For body tissue to survive it must receive oxygen delivered through the finest of blood vessels. Led by Erin Lavik, assistant professor of Biomedical Engineering, this study shows that the fine network of blood vessels can be formed. Further, detailed microscopic studies showed that the vascular networks were stable as implants for up to six weeks and were able to connect with larger blood vessel structures.
"This expands our understanding of the neuro-vascular niche and opens up ways to address repair of severed nerves," said Joseph Madri professor of pathology at Yale School of Medicine and a co-author. "We can now study what affects the attraction and repulsion of nerve growth and drug delivery in a model system that can be used in vitro and in vivo."
The researchers used two important engineering enhancements to develop stable functional microcirculation. First, they created a "micro-scaffold" of a macroporous hydrogel polymer. The hydrogel is a three-dimensional, sponge-like material -- highly water-saturable, with a structure of connected pores for cells to grow on and through.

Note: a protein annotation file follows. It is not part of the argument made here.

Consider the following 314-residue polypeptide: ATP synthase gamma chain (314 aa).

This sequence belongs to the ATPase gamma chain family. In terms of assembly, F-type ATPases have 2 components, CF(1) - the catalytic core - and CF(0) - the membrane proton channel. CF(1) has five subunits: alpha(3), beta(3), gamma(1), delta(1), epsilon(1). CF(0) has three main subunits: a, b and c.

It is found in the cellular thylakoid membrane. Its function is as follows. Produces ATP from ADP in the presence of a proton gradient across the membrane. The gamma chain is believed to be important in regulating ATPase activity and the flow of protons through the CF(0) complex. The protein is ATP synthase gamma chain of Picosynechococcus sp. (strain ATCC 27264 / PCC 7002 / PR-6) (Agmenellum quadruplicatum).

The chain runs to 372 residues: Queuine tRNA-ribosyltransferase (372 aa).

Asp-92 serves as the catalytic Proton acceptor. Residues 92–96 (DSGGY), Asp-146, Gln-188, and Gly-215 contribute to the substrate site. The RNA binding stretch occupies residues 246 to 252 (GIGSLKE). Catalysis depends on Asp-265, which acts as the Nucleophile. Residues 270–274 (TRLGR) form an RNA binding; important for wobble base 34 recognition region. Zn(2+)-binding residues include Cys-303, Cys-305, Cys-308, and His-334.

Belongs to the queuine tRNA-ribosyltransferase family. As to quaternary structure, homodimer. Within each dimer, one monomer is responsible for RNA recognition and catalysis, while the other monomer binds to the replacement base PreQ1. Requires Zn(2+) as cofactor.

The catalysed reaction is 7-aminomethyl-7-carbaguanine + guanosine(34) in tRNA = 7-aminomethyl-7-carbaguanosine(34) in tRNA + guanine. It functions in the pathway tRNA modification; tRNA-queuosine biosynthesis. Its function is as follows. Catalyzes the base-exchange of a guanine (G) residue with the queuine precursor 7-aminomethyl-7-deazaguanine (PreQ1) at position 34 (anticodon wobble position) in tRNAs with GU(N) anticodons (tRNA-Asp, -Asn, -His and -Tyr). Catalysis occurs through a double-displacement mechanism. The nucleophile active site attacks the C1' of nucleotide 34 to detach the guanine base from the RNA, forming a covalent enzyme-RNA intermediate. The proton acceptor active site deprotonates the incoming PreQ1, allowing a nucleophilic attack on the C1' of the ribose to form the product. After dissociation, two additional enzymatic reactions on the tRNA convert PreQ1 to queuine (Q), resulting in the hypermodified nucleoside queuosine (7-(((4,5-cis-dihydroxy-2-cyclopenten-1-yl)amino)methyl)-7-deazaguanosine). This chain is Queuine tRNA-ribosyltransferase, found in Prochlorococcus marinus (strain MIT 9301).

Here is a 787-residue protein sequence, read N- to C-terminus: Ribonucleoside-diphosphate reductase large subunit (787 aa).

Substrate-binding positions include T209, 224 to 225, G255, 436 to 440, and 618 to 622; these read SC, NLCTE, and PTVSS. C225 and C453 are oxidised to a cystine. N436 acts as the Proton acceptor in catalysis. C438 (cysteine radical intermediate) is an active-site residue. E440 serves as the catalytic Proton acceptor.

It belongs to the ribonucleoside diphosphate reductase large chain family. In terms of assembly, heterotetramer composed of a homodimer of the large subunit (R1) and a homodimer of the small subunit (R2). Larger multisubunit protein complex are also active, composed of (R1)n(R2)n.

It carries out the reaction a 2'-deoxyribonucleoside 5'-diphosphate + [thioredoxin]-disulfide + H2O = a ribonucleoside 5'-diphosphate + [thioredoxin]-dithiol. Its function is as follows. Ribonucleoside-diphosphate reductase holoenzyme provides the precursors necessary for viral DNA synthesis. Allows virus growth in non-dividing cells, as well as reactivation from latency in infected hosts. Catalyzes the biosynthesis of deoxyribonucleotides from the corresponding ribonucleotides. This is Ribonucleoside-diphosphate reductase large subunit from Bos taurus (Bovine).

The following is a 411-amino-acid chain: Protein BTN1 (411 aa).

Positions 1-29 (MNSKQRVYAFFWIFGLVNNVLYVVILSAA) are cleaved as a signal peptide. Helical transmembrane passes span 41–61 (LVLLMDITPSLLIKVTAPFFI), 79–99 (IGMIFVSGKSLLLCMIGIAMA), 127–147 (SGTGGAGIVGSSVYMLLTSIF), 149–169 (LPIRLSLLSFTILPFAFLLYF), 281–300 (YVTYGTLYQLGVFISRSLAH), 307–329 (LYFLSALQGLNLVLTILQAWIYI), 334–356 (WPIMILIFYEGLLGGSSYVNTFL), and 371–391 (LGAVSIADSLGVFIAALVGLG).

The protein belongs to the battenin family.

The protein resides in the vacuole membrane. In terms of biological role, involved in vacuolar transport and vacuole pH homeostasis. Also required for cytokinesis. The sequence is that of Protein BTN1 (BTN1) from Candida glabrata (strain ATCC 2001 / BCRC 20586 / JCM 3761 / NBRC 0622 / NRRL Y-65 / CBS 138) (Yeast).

Second, they seeded the hydrogel scaffolds with endothelial cells that make up blood vessel structure along with nerve progenitor cells from the brain. Because there is often an association of nerve connections with vascular networks, they tested to see if a combination of the blood vessel-forming and nerve-forming cells would enhance development of the vascular networks.
"By their nature, hydrogels are well suited for the transport of soluble factors, nutrients or drugs, and waste," said Lavik. "The hydrogel scaffold materials are generally highly biocompatible and safe to implant due to the pr